How to plan a podcast step eight: Develop your marketing strategy
You have your content plan, your branding, website, and social channels are taking shape, and you have a general idea of when you can launch. Now it’s time to think about marketing. You’re going to need a pre-launch, a launch, and an ongoing strategy. Three strategies. I know it’s a lot of work (ugh, Robyn, why is EVERYTHING so much work!?) but you will be so super glad you made the plan ahead of time when you’re in the thick of it.
I have a few general tips on how to rock your marketing, which are a good place to start if you’re new to marketing strategy. If you want an intense, 90-day pre-launch strategy that will blow your mind, check out this podcast episode from Amy Porterfield. Whatever you decide, I recommend getting the plan on paper and calendaring as much as possible. This is where you figure out the details of your pre-launch, launch, and ongoing marketing, when your podcast episodes will publish and how often, what you’re posting on social media and how often, and how you’re going to promote your podcast to the world.
How to plan a podcast step nine: Pre-launch baby!
When you have your launch date settled and all your marketing ducks in a row, you can graduate to pre-launch. This is going to be intense, but this step is critical to a successful launch so you don’t want to skip it. In step eight you created the plan and in step nine you WORK the plan. That’s right, you’re creating content, you’re connecting with your target audience, and you’re ramping up to your launch. In pre-launch you’re putting yourself and your podcast out into the world in a way that people notice. You do this by creating amazing and shareable content, promoting your amazing and shareable content to your existing audience, with your social networks, with online communities, with relevant influencers, and wherever else your target audience hangs out.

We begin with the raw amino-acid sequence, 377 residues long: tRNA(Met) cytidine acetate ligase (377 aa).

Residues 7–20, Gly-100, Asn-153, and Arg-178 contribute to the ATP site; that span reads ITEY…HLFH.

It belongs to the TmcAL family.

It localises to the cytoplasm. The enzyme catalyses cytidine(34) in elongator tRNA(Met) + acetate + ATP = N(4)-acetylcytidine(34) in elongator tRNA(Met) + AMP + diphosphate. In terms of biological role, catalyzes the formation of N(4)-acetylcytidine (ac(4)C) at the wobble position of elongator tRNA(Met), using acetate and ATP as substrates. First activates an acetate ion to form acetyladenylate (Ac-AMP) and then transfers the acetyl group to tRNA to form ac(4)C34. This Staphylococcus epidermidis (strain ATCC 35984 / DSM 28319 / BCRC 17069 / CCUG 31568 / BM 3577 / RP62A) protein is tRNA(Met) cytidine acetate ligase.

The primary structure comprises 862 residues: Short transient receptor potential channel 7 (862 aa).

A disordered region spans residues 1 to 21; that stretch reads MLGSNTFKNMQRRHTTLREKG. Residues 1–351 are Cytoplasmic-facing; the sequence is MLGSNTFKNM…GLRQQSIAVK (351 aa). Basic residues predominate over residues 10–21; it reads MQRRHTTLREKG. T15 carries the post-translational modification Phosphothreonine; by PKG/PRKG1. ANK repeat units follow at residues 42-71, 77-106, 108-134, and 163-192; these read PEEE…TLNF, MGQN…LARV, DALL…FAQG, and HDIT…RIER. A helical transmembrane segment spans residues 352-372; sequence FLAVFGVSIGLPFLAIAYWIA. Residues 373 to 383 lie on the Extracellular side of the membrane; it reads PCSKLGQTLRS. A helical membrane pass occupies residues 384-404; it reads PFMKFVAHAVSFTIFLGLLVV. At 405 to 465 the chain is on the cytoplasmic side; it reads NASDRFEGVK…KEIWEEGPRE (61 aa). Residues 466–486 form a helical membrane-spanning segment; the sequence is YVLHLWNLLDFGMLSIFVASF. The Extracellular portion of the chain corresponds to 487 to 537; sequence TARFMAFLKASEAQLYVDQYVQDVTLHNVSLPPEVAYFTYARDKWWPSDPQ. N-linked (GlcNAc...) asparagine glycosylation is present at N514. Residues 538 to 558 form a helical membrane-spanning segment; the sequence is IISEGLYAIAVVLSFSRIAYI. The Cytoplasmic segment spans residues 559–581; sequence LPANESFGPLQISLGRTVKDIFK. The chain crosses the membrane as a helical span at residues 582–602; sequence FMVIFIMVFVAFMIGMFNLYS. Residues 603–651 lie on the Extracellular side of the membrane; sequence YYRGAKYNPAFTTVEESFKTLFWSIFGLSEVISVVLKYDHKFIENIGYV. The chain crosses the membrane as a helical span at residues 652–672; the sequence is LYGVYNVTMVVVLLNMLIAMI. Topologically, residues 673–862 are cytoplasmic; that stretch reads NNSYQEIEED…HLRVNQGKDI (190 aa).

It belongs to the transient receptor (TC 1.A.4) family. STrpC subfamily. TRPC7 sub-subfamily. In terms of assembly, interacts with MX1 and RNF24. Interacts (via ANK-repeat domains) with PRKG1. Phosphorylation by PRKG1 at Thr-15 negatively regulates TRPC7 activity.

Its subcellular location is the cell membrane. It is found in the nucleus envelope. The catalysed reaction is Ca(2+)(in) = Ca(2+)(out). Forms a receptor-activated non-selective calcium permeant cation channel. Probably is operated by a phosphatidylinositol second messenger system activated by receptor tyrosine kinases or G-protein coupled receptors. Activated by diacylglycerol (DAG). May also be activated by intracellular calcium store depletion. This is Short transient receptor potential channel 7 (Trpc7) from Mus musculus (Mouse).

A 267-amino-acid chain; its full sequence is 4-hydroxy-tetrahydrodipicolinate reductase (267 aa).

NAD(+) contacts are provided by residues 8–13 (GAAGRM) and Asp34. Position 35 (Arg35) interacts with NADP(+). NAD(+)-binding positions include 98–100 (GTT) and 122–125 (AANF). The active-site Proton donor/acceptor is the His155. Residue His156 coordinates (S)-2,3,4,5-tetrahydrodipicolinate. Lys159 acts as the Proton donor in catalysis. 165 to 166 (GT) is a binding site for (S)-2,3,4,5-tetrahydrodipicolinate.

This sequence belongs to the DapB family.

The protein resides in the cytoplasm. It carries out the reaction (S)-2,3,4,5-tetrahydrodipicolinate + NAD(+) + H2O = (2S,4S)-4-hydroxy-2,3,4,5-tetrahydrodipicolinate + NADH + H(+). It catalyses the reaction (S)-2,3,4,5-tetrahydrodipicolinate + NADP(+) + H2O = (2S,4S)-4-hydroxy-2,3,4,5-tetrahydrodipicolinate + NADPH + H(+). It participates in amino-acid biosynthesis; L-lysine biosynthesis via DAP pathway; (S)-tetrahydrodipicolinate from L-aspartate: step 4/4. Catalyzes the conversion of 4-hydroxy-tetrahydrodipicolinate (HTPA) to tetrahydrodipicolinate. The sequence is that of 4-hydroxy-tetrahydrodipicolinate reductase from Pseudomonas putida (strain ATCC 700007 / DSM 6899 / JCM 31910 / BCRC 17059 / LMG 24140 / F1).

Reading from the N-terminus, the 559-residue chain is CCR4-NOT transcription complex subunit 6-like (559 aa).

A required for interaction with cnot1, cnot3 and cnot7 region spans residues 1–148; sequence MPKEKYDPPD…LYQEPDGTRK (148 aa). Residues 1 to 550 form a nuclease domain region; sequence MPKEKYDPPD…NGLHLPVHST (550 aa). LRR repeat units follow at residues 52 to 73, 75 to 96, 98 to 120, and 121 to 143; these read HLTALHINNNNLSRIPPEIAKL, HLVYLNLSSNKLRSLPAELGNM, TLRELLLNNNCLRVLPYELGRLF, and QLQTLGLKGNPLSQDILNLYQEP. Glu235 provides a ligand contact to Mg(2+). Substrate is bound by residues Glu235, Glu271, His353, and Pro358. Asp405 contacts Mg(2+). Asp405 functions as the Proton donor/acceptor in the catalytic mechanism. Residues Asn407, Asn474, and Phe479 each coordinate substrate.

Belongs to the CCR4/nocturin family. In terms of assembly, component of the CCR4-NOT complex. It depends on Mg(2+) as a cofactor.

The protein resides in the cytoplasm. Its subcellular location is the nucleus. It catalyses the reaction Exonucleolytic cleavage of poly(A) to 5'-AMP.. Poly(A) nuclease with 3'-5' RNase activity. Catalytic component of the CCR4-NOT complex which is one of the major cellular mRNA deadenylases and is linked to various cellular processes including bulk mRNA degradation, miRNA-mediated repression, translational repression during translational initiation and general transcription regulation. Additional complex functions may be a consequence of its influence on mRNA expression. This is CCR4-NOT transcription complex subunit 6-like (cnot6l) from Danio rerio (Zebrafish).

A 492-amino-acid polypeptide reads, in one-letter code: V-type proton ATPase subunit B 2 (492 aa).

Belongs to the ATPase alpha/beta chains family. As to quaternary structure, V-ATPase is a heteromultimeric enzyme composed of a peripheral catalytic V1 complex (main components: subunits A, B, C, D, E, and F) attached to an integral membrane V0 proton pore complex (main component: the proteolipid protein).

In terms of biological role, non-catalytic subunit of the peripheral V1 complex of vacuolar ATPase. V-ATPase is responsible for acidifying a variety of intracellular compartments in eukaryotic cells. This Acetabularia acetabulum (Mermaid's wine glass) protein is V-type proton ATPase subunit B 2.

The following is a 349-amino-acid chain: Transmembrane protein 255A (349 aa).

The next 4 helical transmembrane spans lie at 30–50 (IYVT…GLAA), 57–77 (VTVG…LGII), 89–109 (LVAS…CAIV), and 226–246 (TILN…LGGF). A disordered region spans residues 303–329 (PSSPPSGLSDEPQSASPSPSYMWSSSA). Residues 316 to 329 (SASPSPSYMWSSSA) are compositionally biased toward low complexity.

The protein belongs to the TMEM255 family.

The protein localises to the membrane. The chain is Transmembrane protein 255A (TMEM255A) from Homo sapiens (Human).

I know we’ve been through a lot getting to this point. But it’s not over yet. Once your pre-launch gets in gear you are racing towards your launch day—now that’s exciting stuff. Good thing you know what you’re doing, where you’re going, and who you’re talking to. I can’t WAIT to hear how it goes. Have a great launch!
One more thing. You may be interested in my free resource library. This is where I keep my files, downloads, ebooks, worksheets and whatever else I manage to create. I love sharing what I learn and want to keep adding to this library so it becomes a wealth of helpful goodness.
This is a free resource but I do require a password to access the library itself. You can get access by popping your email address into the form below.